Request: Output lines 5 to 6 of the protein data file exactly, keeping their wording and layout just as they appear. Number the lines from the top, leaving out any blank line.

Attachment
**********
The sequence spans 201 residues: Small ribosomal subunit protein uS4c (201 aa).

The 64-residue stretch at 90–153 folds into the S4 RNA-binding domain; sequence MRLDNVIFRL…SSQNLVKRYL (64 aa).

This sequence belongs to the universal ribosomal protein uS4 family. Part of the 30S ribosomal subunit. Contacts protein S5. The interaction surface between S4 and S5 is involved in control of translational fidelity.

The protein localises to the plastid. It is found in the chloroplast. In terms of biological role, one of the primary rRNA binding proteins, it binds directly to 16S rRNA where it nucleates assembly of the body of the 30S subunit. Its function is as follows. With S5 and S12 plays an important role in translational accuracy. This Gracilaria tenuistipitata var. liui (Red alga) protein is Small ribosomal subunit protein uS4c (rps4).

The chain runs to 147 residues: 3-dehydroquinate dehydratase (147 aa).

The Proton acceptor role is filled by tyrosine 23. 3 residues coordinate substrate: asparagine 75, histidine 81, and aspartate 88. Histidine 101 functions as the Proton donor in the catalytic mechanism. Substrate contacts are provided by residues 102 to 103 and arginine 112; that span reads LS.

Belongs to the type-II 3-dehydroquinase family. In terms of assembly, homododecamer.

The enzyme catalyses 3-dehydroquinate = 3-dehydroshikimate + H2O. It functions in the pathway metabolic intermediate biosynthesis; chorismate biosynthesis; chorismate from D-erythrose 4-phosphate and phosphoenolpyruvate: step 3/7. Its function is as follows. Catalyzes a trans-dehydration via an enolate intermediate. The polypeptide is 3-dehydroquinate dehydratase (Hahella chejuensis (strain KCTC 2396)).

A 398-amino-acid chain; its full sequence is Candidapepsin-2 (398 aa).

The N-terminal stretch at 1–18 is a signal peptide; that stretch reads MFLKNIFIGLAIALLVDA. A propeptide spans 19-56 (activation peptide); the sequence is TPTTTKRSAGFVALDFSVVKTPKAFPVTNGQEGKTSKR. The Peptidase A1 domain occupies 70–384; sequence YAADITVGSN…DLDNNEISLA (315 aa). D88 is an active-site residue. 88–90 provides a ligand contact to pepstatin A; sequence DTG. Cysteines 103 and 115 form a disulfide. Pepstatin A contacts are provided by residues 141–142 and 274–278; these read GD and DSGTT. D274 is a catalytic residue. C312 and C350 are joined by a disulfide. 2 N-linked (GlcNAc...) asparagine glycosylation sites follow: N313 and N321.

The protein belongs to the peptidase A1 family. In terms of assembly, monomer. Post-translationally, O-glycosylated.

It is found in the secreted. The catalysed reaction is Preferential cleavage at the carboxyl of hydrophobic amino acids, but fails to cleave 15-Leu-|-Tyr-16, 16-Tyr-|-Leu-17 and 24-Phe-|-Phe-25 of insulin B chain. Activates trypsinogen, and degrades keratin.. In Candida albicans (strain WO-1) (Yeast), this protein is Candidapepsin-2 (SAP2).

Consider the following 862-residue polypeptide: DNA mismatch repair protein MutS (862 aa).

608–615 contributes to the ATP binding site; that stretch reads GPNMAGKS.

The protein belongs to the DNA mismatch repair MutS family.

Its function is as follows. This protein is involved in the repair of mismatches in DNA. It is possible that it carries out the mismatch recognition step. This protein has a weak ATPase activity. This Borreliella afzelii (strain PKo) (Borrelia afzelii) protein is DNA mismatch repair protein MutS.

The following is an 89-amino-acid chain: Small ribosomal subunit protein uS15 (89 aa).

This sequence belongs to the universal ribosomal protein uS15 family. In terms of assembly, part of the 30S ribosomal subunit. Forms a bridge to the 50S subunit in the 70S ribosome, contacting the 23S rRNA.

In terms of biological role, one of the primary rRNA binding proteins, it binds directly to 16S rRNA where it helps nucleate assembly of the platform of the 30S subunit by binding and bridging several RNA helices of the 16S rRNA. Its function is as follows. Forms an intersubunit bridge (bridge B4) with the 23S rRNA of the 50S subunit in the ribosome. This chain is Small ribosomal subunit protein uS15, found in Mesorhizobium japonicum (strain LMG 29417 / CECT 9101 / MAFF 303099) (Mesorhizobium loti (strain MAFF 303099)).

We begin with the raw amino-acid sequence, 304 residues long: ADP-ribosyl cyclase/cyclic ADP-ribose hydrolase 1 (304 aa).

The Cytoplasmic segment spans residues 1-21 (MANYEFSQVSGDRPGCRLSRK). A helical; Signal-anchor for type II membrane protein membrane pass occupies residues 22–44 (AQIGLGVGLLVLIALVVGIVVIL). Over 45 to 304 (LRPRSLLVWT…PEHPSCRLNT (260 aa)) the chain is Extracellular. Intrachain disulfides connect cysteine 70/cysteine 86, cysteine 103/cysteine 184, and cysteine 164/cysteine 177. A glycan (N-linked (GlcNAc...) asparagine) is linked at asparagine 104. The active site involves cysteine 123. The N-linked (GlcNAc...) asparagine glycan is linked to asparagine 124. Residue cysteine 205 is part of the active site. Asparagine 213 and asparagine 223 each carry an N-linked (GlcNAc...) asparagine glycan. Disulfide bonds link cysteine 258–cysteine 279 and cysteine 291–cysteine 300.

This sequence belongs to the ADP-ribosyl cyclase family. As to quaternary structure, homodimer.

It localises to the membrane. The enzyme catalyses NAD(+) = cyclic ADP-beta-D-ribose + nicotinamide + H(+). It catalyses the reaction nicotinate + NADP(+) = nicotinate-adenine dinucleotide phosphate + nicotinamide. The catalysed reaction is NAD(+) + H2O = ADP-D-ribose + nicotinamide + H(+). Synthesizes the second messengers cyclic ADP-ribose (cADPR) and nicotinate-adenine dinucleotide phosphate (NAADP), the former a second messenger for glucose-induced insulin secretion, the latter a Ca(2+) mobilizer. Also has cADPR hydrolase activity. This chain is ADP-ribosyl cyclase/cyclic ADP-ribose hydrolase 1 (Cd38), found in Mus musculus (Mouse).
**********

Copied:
The chain runs to 147 residues: 3-dehydroquinate dehydratase (147 aa).

The Proton acceptor role is filled by tyrosine 23. 3 residues coordinate substrate: asparagine 75, histidine 81, and aspartate 88. Histidine 101 functions as the Proton donor in the catalytic mechanism. Substrate contacts are provided by residues 102 to 103 and arginine 112; that span reads LS.